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November 3, 2006

The case for keeping the bums

“The gavel of the speaker of the House is in the hands of special interests, and now it will be in the hands of America’s children,” said would-be Speaker of the House Nancy Pelosi recently. “I don’t mean to imply my male colleagues will have any less integrity … but I don’t know that a man can say that as easily as a woman can.”

There you have it – the Democrats’ “New Direction for America” from the woman who would soon be third in line to the American presidency. This makes us wonder, of course: Did Ms. Pelosi simply botch some sort of joke, or did she really mean that a Democrat-led 110th Congress will be a Congress in the hands of children? If so, doesn’t she owe America’s adults an apology?

Even more unusual than Pelosi’s grandiloquence is the uncommon agreement of many at opposite ends of the political spectrum – liberal Democrats and conservative Republicans – on one crucial point: If President George W. Bush and the GOP lose majorities in Congress, it’s because they deserve to. Oddly enough, the critics are correct.

They’re correct because our Republican President and Republican majorities in the House and Senate have failed us. They’ve failed to push for meaningful tax reform, even when Tom Delay’s FairTax proposal and Dick Armey’s flat-tax legislation appeared as viable options. They’ve all but ignored entitlement reform, even when faced with Social Security insolvency by 2050. At the same time, President Bush and Republican leaders in Congress have tap-danced around immigration reform, customizing their position to the constituency being addressed. If all that isn’t bad enough, this Republican administration and legislature have presided over the most massive expansion of the federal government in living memory. In short, they have squandered their conservative mandate.

Republicans have, however, focused their efforts on a constitutional amendment – that’s an amendment to the Constitution – when existing law has already decided the homosexual “marriage” issue smartly. They have touted an under-funded, over-hyped and possibly “virtual” border fence that should do a fine job of keeping dangerous Americans from sneaking into Mexico. Last and quite possibly least, Republicans have banned the export of horsemeat for human consumption, thus eliminating one of our most satisfying exports to France.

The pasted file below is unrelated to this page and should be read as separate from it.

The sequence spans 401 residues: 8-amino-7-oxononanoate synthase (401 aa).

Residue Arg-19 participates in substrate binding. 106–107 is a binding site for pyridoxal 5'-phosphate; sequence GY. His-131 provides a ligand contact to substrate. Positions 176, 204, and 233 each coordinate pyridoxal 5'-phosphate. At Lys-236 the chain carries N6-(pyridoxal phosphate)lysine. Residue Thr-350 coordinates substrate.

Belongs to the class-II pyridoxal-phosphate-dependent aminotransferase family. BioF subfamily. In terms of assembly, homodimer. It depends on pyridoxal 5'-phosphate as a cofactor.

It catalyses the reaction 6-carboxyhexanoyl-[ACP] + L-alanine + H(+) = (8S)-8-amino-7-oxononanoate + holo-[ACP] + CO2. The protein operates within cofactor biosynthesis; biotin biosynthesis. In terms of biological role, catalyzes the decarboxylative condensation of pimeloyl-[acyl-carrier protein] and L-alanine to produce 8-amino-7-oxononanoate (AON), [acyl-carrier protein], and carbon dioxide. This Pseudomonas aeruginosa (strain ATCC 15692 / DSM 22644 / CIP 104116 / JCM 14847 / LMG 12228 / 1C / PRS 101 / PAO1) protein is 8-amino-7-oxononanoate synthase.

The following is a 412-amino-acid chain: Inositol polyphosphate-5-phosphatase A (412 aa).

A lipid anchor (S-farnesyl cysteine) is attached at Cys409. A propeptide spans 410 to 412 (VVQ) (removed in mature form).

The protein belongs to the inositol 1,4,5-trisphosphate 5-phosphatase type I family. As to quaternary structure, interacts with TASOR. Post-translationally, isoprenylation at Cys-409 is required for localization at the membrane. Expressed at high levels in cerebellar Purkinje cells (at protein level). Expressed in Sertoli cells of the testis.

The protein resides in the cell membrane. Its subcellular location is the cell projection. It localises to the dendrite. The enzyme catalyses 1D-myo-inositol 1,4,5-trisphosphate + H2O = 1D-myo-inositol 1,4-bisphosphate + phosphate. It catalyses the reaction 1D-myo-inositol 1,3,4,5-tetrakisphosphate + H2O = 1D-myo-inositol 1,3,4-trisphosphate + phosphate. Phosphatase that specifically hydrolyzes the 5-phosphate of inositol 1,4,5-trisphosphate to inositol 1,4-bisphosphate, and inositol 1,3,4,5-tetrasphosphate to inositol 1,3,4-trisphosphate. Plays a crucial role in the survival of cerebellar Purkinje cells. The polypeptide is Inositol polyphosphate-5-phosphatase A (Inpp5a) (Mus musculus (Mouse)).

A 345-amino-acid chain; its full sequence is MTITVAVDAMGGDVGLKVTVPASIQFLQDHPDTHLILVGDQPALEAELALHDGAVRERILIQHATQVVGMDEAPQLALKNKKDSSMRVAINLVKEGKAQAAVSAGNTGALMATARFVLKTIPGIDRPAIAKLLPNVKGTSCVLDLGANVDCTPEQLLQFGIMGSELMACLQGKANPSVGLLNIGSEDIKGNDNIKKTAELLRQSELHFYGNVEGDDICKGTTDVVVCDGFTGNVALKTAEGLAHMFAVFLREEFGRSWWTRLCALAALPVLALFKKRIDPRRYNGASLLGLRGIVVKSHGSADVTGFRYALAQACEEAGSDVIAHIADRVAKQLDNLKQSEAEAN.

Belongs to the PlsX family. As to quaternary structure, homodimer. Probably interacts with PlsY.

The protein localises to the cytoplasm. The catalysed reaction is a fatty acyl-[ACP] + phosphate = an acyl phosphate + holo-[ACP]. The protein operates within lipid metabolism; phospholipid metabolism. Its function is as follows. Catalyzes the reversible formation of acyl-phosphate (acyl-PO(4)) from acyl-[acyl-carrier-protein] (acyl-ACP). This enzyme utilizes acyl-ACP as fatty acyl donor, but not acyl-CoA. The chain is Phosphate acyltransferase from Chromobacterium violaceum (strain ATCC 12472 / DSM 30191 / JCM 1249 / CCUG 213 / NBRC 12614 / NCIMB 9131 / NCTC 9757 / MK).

We don’t suggest that President Bush and the Republican majorities have done nothing right. The administration’s 2001-2003 tax cuts were important for taxpayers and the economy, if not aggressively conservative. In addition, the President’s judicial appointments, stalwartly defended by Republican senators, have been admirable. This commitment to placing constitutional constructionists on the federal bench may prove the most enduring and important achievement of the Bush administration. Finally, Republican prosecution of America’s war against Islamic fascism, including the war in Iraq, has been profound in its scope and implications for U.S. security.

Yet even these fine achievements – and they are fine achievements – do not escape serious qualification. There have been tax cuts, yes, but no talk of comprehensive tax reform, once a staple of the party platform. Judicial appointments have emphasized constructionism, but there has been no accompanying effort to restrain judicial activism. The administration’s ad hoc policies of de-Ba'athification and the demobilization of the Iraqi army can also be second-guessed.

Yet were Democrats to gain a majority, what would they have in store for us? Answers to the problems we face as a nation? Hardly.